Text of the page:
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Ageing of modified wood. Part 1: Wetting properties of acetylated, furfurylated, and thermally modified wood
RISE, SP – Sveriges Tekniska Forskningsinstitut, SP Sveriges tekniska forskningsinstitut, Trätek.
2010 (English)In: Holzforschung, ISSN 0018-3830, E-ISSN 1437-434X, Vol. 64, no 3, p. 295–304-Article in journal (Refereed)
Abstract [en]

The main objective of this work was to apply contact angle analysis to predict work of adhesion (Wa) between some modified wood materials and certain thermoplastics and adhesives. Wetting properties, i.e., contact angles, were measured by the Wilhelmy method on both freshly prepared and aged veneer samples of unmodified and acetylated Scots pine, furfurylated radiata pine, and heat treated Norway spruce. The sessile drop method was used to measure contact angles on a phenol resorcinol formaldehyde, an emulsion polymer isocyanate, and a one-component polyurethane adhesive. Contact angle data were also collected from the literature on polyethylene, polyvinyl chloride, polymethyl methacrylate, polystyrene, and Nylon 6. Contact angle analysis based on the Chang-Qin-Chen model was then applied to determine so-called acid-base interaction parameters and Wa between the wood samples and the selected thermoplastics and adhesives. Results show that the ageing process led to an increased hydrophobic character of unmodified, heat treated, and furfurylated wood samples. The freshly prepared acetylated wood samples had a pronounced hydrophobic character which remained approximately constant after ageing. The predicted Wa between the wood and the adhesives was considerably higher than that between the wood and the thermoplastics. Furthermore, the predicted Wa between the acetylated wood and both the thermoplastics and water was approximately unchanged when comparing the fresh and aged samples. In contrast, the ageing of all other wood samples resulted in a dramatic decrease of the wood-water Wa and a moderate decrease of the wood-thermoplastics Wa. The wood-adhesives Wa, however, was unchanged for the unmodified and furfurylated wood when comparing the fresh and aged samples and even increased for heat treated and acetylated wood samples.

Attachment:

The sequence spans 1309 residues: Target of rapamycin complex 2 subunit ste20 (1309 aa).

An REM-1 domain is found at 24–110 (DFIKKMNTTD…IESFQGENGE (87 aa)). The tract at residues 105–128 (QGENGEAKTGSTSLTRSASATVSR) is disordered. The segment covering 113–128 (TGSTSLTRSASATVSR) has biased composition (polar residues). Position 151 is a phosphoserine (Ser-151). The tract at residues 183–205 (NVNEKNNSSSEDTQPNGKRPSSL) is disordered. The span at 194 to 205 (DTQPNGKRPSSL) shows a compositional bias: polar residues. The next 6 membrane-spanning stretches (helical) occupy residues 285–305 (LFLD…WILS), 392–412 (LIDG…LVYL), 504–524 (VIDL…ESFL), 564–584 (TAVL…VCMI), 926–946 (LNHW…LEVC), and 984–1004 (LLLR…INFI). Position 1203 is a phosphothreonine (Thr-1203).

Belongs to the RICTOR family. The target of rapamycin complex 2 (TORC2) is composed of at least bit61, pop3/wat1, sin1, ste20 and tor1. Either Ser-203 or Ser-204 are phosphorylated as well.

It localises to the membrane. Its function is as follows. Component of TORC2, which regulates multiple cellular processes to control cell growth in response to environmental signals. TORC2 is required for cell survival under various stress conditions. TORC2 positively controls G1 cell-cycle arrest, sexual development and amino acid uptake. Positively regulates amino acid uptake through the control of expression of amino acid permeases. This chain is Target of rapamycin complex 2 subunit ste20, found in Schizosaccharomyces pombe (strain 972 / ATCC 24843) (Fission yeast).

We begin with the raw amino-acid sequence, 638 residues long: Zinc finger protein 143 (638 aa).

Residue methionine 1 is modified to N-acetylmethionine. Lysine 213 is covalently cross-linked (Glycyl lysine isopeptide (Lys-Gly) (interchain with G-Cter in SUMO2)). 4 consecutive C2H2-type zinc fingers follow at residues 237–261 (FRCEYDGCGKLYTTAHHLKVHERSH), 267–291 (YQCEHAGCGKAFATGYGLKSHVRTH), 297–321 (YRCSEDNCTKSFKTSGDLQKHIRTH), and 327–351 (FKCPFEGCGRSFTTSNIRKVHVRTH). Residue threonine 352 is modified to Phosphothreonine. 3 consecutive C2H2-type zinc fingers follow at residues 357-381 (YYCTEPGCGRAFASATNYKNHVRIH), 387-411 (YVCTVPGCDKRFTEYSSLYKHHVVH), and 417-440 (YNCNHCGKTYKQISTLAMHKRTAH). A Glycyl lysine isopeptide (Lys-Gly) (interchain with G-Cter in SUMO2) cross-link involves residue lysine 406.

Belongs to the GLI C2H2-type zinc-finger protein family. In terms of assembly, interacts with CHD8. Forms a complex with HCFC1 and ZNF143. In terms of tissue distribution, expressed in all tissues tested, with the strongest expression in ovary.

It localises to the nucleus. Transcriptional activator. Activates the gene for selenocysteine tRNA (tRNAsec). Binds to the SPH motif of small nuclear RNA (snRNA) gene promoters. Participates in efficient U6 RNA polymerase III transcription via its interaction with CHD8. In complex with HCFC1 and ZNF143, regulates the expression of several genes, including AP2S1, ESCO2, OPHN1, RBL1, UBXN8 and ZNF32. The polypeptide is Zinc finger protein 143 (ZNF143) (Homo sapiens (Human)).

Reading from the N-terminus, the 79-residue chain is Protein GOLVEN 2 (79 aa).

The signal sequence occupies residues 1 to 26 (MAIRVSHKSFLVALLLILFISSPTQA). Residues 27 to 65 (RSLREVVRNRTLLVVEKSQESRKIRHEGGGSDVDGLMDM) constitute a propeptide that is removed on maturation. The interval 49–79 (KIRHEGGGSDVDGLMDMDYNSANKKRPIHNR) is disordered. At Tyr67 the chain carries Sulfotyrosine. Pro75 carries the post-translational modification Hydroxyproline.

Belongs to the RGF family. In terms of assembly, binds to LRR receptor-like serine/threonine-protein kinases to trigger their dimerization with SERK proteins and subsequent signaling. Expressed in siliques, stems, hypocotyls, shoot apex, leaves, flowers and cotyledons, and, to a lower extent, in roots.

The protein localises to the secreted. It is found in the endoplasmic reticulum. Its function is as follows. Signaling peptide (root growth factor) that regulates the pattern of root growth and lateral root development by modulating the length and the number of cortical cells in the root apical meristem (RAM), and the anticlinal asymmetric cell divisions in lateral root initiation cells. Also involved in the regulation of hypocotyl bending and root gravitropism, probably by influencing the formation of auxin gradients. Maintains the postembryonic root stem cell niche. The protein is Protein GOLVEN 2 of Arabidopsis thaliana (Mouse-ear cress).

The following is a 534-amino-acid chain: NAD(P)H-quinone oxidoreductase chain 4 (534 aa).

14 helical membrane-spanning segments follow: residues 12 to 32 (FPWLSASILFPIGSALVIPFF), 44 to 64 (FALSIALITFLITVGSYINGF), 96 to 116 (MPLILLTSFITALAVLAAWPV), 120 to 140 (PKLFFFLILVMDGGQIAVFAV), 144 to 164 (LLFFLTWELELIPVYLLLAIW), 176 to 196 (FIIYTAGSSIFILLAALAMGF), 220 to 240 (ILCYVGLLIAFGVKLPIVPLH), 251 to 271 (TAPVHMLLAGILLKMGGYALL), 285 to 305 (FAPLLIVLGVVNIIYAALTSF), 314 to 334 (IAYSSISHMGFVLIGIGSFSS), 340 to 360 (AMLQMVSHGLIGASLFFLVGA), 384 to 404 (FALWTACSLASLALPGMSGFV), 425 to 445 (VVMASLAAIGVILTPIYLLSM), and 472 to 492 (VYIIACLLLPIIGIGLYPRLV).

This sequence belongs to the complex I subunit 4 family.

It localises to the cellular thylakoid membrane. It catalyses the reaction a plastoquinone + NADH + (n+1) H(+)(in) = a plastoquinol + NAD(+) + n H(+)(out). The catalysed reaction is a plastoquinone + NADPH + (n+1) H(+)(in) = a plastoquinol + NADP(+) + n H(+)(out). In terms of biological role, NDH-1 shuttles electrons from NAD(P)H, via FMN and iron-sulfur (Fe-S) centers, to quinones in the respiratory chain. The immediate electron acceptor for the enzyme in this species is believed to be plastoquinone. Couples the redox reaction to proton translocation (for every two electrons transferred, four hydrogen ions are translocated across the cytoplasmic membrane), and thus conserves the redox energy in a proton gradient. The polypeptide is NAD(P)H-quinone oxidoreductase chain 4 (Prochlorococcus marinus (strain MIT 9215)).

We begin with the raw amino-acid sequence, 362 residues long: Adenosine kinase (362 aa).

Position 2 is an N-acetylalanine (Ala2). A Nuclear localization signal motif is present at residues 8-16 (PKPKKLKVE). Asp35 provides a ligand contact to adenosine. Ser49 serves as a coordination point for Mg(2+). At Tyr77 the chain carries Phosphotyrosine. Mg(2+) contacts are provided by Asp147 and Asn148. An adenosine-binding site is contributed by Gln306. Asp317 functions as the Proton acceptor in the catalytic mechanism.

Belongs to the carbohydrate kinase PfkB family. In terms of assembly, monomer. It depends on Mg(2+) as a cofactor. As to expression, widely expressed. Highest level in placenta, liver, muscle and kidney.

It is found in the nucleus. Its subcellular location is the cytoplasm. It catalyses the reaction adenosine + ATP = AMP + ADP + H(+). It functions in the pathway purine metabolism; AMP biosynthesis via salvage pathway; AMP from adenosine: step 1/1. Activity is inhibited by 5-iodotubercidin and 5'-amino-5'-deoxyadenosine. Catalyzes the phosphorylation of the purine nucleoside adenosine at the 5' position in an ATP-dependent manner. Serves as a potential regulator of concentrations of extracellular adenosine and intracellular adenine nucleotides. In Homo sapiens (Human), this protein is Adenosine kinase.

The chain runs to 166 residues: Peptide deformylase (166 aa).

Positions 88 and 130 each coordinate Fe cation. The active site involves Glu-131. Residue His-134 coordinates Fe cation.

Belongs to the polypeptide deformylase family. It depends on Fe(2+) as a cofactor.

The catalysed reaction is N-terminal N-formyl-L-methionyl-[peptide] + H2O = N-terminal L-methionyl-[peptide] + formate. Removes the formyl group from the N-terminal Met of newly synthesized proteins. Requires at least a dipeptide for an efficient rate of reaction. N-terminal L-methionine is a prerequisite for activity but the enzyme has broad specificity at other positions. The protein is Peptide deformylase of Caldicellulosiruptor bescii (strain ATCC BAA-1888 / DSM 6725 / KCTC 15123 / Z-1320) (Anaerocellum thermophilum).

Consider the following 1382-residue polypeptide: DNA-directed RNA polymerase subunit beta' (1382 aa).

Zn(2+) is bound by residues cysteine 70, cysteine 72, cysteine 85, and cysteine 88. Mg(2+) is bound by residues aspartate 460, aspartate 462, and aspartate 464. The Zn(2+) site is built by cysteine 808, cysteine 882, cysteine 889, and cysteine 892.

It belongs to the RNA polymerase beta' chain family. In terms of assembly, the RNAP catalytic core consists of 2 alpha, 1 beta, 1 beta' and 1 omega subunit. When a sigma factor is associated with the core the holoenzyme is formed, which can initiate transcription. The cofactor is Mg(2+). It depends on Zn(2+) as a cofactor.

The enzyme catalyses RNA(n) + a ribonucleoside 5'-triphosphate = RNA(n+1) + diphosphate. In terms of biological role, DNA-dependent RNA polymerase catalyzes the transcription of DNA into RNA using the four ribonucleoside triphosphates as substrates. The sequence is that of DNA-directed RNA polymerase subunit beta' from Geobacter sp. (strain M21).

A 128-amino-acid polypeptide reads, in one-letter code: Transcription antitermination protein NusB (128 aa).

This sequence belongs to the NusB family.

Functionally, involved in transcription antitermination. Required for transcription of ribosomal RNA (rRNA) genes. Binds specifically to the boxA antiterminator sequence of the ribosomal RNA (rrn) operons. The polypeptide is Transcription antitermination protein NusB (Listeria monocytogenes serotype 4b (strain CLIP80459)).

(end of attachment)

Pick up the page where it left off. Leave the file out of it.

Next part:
Place, publisher, year, edition, pages
2010. Vol. 64, no 3, p. 295–304-
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Natural Sciences
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URN: urn:nbn:se:ri:diva-6171Local ID: 11547OAI: oai:DiVA.org:ri-6171DiVA, id: diva2:964006
Available from: 2016-09-08 Created: 2016-09-08 Last updated: 2020-12-01Bibliographically approved

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CiteExportLink to record
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